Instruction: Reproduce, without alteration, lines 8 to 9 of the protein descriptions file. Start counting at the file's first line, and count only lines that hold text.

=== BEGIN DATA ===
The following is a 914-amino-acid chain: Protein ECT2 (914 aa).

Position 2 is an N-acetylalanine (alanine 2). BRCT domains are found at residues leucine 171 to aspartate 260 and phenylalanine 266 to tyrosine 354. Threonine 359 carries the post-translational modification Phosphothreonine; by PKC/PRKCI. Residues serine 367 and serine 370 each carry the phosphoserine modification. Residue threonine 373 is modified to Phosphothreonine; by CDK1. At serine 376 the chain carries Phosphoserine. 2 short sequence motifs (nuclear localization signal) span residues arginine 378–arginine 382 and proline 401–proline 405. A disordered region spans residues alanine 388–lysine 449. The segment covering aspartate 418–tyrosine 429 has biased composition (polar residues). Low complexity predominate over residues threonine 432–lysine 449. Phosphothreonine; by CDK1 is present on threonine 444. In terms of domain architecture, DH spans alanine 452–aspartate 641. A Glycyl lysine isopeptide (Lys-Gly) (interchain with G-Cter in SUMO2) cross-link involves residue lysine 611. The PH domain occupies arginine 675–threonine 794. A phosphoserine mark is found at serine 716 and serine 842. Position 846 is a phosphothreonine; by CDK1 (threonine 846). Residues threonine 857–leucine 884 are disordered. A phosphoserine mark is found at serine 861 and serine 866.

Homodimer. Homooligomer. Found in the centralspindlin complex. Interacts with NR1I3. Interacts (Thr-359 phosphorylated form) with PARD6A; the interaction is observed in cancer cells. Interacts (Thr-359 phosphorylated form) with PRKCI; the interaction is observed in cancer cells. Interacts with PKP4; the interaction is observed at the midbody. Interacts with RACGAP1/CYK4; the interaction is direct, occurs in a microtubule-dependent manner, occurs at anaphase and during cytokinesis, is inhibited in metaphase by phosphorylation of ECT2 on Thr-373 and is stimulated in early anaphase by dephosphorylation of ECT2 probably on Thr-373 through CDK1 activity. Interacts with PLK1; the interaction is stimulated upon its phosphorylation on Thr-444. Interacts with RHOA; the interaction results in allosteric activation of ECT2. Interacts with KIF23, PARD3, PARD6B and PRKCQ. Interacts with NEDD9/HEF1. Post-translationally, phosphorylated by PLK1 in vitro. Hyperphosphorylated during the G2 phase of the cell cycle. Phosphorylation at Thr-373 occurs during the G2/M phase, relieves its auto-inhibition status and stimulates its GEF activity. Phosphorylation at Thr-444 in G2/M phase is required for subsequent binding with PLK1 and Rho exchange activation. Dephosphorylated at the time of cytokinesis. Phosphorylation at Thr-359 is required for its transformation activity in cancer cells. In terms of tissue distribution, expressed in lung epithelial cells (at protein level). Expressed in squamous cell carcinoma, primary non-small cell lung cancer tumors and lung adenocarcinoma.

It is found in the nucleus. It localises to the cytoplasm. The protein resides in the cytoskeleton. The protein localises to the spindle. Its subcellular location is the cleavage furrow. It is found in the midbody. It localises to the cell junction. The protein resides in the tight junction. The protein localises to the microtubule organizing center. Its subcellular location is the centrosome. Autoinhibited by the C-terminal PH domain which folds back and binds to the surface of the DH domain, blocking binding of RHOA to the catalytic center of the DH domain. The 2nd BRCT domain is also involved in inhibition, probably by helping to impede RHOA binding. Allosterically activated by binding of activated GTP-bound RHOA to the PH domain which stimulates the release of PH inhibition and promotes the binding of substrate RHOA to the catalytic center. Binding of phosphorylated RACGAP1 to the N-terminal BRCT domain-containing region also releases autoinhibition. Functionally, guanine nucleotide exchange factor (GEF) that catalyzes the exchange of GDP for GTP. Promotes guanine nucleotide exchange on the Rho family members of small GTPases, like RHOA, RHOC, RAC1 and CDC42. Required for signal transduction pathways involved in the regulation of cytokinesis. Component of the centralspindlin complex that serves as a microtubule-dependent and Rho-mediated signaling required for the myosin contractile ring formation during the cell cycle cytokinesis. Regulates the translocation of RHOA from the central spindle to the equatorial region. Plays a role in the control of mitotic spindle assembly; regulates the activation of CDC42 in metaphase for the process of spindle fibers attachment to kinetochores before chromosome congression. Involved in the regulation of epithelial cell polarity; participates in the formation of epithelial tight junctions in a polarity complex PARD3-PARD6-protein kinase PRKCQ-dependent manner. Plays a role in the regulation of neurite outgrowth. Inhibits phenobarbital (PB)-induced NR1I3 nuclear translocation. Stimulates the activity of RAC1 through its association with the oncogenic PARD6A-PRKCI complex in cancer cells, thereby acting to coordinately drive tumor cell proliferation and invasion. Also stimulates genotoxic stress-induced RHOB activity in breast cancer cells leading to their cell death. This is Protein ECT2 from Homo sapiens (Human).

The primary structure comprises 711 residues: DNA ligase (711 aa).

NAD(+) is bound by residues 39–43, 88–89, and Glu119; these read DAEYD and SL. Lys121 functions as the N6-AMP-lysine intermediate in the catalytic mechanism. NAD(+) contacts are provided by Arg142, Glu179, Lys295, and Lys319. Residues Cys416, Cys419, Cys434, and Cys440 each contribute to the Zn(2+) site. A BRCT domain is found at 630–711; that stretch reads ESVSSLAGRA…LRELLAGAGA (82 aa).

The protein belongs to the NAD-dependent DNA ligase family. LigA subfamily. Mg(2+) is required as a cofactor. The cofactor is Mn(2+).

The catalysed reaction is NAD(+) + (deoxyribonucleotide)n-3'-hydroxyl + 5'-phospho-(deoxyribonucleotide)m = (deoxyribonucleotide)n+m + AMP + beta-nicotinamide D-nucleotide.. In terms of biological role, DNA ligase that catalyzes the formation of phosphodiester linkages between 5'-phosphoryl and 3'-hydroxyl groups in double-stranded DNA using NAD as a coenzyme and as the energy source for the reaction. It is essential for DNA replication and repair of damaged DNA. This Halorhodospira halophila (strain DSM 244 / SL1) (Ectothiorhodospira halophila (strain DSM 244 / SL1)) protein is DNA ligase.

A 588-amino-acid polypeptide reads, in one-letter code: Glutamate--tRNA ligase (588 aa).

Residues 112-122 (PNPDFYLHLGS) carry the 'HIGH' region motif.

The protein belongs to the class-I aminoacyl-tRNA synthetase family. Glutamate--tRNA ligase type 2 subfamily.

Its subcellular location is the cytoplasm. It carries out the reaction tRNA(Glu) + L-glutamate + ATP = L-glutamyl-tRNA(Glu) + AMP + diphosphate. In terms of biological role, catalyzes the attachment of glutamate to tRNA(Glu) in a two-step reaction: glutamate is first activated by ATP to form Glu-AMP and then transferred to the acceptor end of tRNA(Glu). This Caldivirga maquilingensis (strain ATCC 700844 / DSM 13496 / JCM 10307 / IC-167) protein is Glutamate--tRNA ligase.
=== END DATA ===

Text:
The catalysed reaction is NAD(+) + (deoxyribonucleotide)n-3'-hydroxyl + 5'-phospho-(deoxyribonucleotide)m = (deoxyribonucleotide)n+m + AMP + beta-nicotinamide D-nucleotide.. In terms of biological role, DNA ligase that catalyzes the formation of phosphodiester linkages between 5'-phosphoryl and 3'-hydroxyl groups in double-stranded DNA using NAD as a coenzyme and as the energy source for the reaction. It is essential for DNA replication and repair of damaged DNA. This Halorhodospira halophila (strain DSM 244 / SL1) (Ectothiorhodospira halophila (strain DSM 244 / SL1)) protein is DNA ligase.

A 588-amino-acid polypeptide reads, in one-letter code: Glutamate--tRNA ligase (588 aa).